Exam 1 Study Guide
Exam 1 Study Guide BME 302
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This 7 page Study Guide was uploaded by Hailey Rooney on Wednesday February 25, 2015. The Study Guide belongs to BME 302 at University of Miami taught by Dr. Agarwal in Spring2015. Since its upload, it has received 139 views. For similar materials see Cellular Engineering in Biomedical Sciences at University of Miami.
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Date Created: 02/25/15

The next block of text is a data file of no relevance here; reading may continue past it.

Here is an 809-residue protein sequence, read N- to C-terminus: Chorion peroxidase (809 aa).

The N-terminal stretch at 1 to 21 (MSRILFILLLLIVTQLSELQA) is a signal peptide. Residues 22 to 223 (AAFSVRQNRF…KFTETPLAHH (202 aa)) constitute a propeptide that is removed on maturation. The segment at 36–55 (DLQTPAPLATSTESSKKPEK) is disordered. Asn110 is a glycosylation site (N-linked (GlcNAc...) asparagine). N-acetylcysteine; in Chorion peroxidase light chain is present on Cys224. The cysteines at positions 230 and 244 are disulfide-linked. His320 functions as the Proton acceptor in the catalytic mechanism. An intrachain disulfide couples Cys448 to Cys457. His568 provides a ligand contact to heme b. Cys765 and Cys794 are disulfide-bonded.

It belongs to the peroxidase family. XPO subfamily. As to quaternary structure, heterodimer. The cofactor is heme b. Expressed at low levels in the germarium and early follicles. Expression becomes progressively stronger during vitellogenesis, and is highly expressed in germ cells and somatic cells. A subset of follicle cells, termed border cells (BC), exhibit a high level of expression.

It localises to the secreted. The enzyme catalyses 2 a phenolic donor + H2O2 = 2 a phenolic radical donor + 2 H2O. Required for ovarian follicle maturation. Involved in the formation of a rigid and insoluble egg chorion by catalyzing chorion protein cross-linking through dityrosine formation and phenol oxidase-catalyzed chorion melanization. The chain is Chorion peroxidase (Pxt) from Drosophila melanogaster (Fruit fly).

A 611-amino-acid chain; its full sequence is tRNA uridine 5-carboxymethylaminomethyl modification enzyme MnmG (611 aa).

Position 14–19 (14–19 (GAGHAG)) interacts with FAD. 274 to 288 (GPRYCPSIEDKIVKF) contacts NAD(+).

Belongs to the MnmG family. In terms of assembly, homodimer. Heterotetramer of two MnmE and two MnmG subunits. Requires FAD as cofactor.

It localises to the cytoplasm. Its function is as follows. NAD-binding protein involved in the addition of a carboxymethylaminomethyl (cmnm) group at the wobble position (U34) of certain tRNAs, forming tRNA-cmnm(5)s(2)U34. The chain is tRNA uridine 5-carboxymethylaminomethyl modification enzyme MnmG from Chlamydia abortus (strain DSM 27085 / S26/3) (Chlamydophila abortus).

Cellular Engineering Exam 1 Study Guide Basic Cell Info 0 Personalized medicine acquire cells from patients differentiate them into different cell types engineer tissues specific to patient test therapies on a patient by patient basis 0 Plasma membrane 0 Phospholipid bilayer impermeable to watersoluble molecules 0 Transmembrane protein channels and transporters actively move nutrients across 0 Ion channels facilitate rapid ion transport 0 Small molecules and ions passively diffuse across the membrane 0 Cytosol liquid inside cells consisting of mostly water pH 774 0 Ion concentrations via ion channels maintain osmolarity so the cell doesn t burst 0 Cytoplasm cytosol organelles 0 Nucleus 0 Contains chromatin DNA and scaffolding proteins and a nucleolus ribosome production factory 0 Nuclear envelope composed of two lipid bilayer membranes forms an impermeable barrier to the cytoplasm I Molecules transported in and out through nuclear pores small molecules freely diffuse through large molecules selectively transported 0 Nuclear lamina network of intermediate filaments lamins inside the envelope that provides mechanical support and organizes chromatin in the nucleus 0 Chromosome DNA and proteins that package and condense it I DNA tightly coiled around histones 0 Histones 0 Core histone segments of DNA tightly coil around 8 core histone proteins to form a nucleosome beads on a string 0 Linker nucleosomes can coil around themselves to form condensed fibers due to linker histone proteins 0 Nucleosomes coil around themselves to form condensed fibers by using linker histones 0 Heterochromatin tightly packed silent DNA sequence 0 Eucrhomatin loosely packed and easily accessed expressed DNA 0 Transcription DNA I RNA 0 1 RNA polymerase binds to DNA 0 2 Polymerase breaks the H bonds between base pairs to open up the DNA 0 3 Polymerase makes a strand of RNA complimentary to the DNA 0 4 H bonds break RNA strand released 0 5 H bonds reform between the original DNA strands 0 6 RNA polymerase releases from the DNA 0 mRNA processing after mRNA is transcribed 0 altered nucleotide added to 5 cap beginning sequence adenines added to end of sequence to create a 3 polyA tail noncoding introns spliced out only coding exons are left mRNA export exported to nucleus after processing nuclear pores recognize the 5 cap and transport the mRNA from the nucleus to the cytoplasm DNA structure 0 Two complimentary strands of nucleotides form a double helix 39 Nucleotide sugarphosphate backbone and a base pair adenine thymine guanine cytosine RNA structure 0 Singlestranded uses uracil in place of thymine different sugar backbone less stable Gene segment of DNA that codes for a specific protein 0 Promoter region DNA sequences that bind transcription factors 0 Transcription factors recruit RNA polymerase to initiate gene transcription downstream of the promoter region tell the cell to express a gene 0 Enhancersuppressor sequences turn on and off gene expression by binding additional transcription factors or repressors RNA polymerase enzyme that synthesizes the formation of RNA from a DNA template RNA types 0 Messenger transported to ribosomes and translates a gene into a protein 0 Transfer recognizes codons on mRNA and carries amino acids into the ribosome I Single strand of RNA folded in a clover leaf type of 3D structure 39 Contains anticodon sequence to bind to mRNA amino acid specific to a codon 0 Ribosomal structural component of ribosomes Histone modification histones bind to DNA electrostatically histone DNA 0 By adding HATs histones lose their positive charge and DNA binding is reduced and DNA is decondensed and can then be transcribed 0 Adding HDACs removes acetyl groups to restore positive charge and helps condense the DNA DNA methylation methyl groups added to cytosine nucleotides which recruits HDACs condenses the DNA and silences expression Know stages of blastocyst development was in homework Epigenetics mechanisms to regulate gene expression beyond the DNA sequence 0 Histone acetylation and DNA methylation are two mechanisms Translation RNA I protein 1 Initiator tRNA binds to start codon on mRNA 2 Ribosome subunits assemble and bind at 5 cap of mRNA 3 In the ribosome tRNA with an amino acid binds to codons on the mRNA 4 Each tRNA attaches to its amino acid to the polypeptide chain 5 Ribosome moves forward on the mRNA and releases the empty tRNA 6 Stop codon is reached release factors halt translation ribosome releases the protein 0 Protein linear chain of covalently bonded amino acids 0 20 amino acids each consisting of a carbon atom carboxyl group amine group H atom and side chain R 0 Ribosome consists of protein and rRNA 0 Bind to mRNA and translate it into amino acids to form a protein 0 Assembled in the nucleus at nucleoli consist of two subunits that only join when they bond to mRNA 0 Some free in the cytoplasm some attached to the rough ER 0 Codon three mRNA nucleotides that code for a specific amino acid 0 Redundant same amino acid can have multiple codons 0 Not ambiguous each codon only codes for one amino acid 0 Start codon AUG binds to initiator tRNA then ribosomes bind to mRNA to begin translation 0 Stop codons UAA UAG UGA don t recognize a tRNA bind to release factors which signal ribosomes to stop translation 0 Endoplasmic reticulum network of membranebound vesicles 0 Rough coated by ribosomes I Two ribosome subunits assemble on mRNA in the cytoplasm if the newly translated protein has an ER docking sequence the ribosome docks to the ER membrane and translates the protein into the lumen 0 Lumen contains proteins that catalyze folding and assembly of newly synthesized proteins misfolded proteins exported to cytosol properly folded proteins packaged into vesicles that bud off the ER to the Golgi 0 Smooth site of lipid synthesis 0 Golgi apparatus stacks of membranebound structures cisternae the cell s post office 0 Receives proteins from the ER and adds carbohydrate side chains 0 Proteins leave the Golgi in vesicles and travel to their final destination 0 Lysosomes break down proteins nucleic acids carbs etc trash incinerator 0 Acidic pH of 50 for optimal hydrolytic enzyme activity 0 Mitochondria regulate metabolism power plant 0 Have their own DNA an outer membrane an inner membrane and intermembrane space similar to cytosol and a matrix 0 Inner membrane proteins that perform oxidative phosphorylation to generate ATP within the matrix is mitochondrial DNA and ribosomes for making mitochondrial RNA and proteins Cytoskeleton 0 Cytoskeleton consists of three types of fibers 0 Actin microfilaments most abundant intracellular protein I Gactin free monomer globular protein hydrolyzes ATP to ADP I Factin linear polymer microfilament consisting of Gactin monomers I Two actin filaments wrap around each other to form a more stable helix 0 Microtubules I Stiff hollow cytoskeletal fibers that radiate from the center of the cell I In all eukaryotic cells I Tubulin subunits consist of a tubulin and btubulin which assemble into linear protofilaments l3 protofilaments assemble into hollow cylindrical tubes microtubules I Dynamic instability constantly growing and shrinking 0 Intermediate filaments ropelike cytoskeletal fibers that form meshed networks I Not in all eukaryotic cells not essential for basic cell functioning I Consist of individual monomer proteins that are elongated and coil around each other into helical dimers I Dimers assemble into ropelike filaments I Prominent in cells under mechanical stress epithelial cells rich in keratin intermediate filaments often outlive the cell itself like in hair and nails Actin treadmilling when subunits are constantly turning over and growing and shrinking occur at similar rates in the actin filament Actin bundling proteins proteins bind to actin to organize filaments into complex networks for cell support and organization Actin force generation actin filaments interact with myosin motor protein myosin heads hydrolyze ATP to slide past actin and generate force All elements are polymers consisting of individual monomers that are noncovalently bonded to allow for rapid assembly and disassembly Sarcomere consists of actin and myosin filaments that slide past each other to shorten the cell and generate muscle contraction link together into long fibers called myofibrils Focal adhesion how cells attach to the extracellular matrix 0 Consist of integrins transmembrane proteins and linker proteins that couple integrins to actin filaments 0 Connect actin cytoskeleton to extracellular matrix Extracellular matrix network of proteins that cells are embedded in Actin polymerization drives cell migration Adherens junctions connect cells into a continuous cytoskeletal network 0 Link together actin filaments of neighboring cells 0 Consist of cadherins transmembrane proteins and linker proteins Tight junctions specialized cellcell junctions usually in epithelial cells that form a selectively permeable barrier 0 Form sealing strands and consist of occludins and claudins transmembrane proteins that bind to others on a neighboring cell 0 Allow tissues to select what molecules in the outside environment can have access to organs Gap junctions cellcell junctions that form pores between cells to allow small molecules to pass through 0 Consist of connexins six connexins assemble into a hexamer pore which couples to connexins on a neighboring cell 0 Allows cells to rapidly communicate with one another Primary functions of actin filaments Mechanically support the cell With myosin filaments generate contractile forces form sarcomeres in muscles Adhere cells to the extracellular matrix via focal adhesions Adhere cells to each other via adherens junctions and tight junctions 0 Drive cell migration OOOO Microtubule organizing center MOTC aka the centrosome 0 Where microtubules emanate from near the center of the cell 0 Lambdatubulin nucleates microtubule growth and caps the minus end of them Intracellular transport microtubules serve as tracks for molecules that transport vesicles and organelles around the cell 0 Molecular motors carry cargo and hydrolyze ATP to walk on microtubules Mitotic spindle formed by microtubules during cell division 0 Centrosomes segregate to opposite ends of the cell microtubules radiate from them and attach to chromosomes motor proteins generate forces to align and separate chromosomes Cilia hairlike appendages that beat with a whiplike motion 0 Consist of microtubules and dynein walks on microtubules Microtubule primary functions 0 Mechanical support 0 Tracks for intracellular transport by molecular motors dynein and kinesin 0 Form mitotic spindle during cell division 0 Form cilia Nuclear lamins intermediate filaments that form a fibrous network underneath the membrane of the nucleus to give it support Desmosomes cellcell junction complexes that couple intermediate filaments from neighboring cells Intermediate filament primary functions 0 Mechanical strength to cells that need it 0 Couple cells together into tissues via desmosomes Tensegrity structures stabilize their shape by tensional integrity rather than continuous compression wires are in tension poles are in compression 0 Muscles generate tension bones bear compression 0 Actin filaments generate tension microtubules bear compression Cell Culture In vivo on a whole living organism 0 Advantages completely native organism monitor effects on organ systems 0 Disadvantages lots of variability difficult to isolate individual factors can only use animal models low throughput expensive 0 Ex vivo on tissues extracted from organisms 0 In vitro on a dish 0 Advantages less variability control over experimental conditions and individual factors can use human cells high throughput cheap 0 Disadvantages nonnative environment no response of other organ systems 0 Enzymatic digestion organtissues extracted from organism incubated with protease enzymes to digest tissue into single cell suspensions O Collagenase cleaves collagen fibers releasing cells from matrix 0 Trypsin cleaves any protein 0 Explant culture organtissue extracted from organism placed into culture dish with media cells migrate out of the explant onto the dish only works if cells are dividing 0 Primary cells taken directly from an organism and their progeny 0 Limited lifespan won t proliferate indefinitely or at all 0 Only way to acquire nondividing cells cardiac myocytes neurons 0 Cell lines cells that can proliferate indefinitely 0 Cells can be immortalized by transfecting them with genes that force them to proliferate indefinitely genes related to cell cycle and aging O Often taken from tumors 0 First cell line taken from Henrietta Lacks HeLa cells 0 Adherent cells attach and grown on surfaces asks Petri dishes multiwell plates 0 Suspended cells don t grow on surfaces often cultured in spin asks 0 Culture media provides nutrients and regulates pH and osmotic pressure 0 Typically contains salts cell function and osmolarity amino acids glucose energy antibiotics buffer maintain pH pH indicator serum growth and adhesion factors 0 Contamination 0 You I Practice sterile technique work in biological safety cabinet coat and gloves spray hands and surfaces with ethanol use sterile tools don t breathetalksneeze over cultures 0 Bacteria most common culture is cloudy and yellow bacterial are smaller than the cells 0 Yeast cloudy look like chain links under microscope O Mycoplasma simple small bacteria difficult to detect can affect behavior wo causing cell death 0 Mold cloudy thin furry filaments O Viruses extremely small and cannot be visualized very rare 0 Cryopreservation cells that divide can be preserved by slowly freezing them and can be thawed and cultured at any time 0 Passaging add trypsin to ask With cells trypsin releases cells from the ask forming a cell suspension suspension can be split into multiple asks 0 Adherent cells that divide can be passaged to grow larger quantities of cells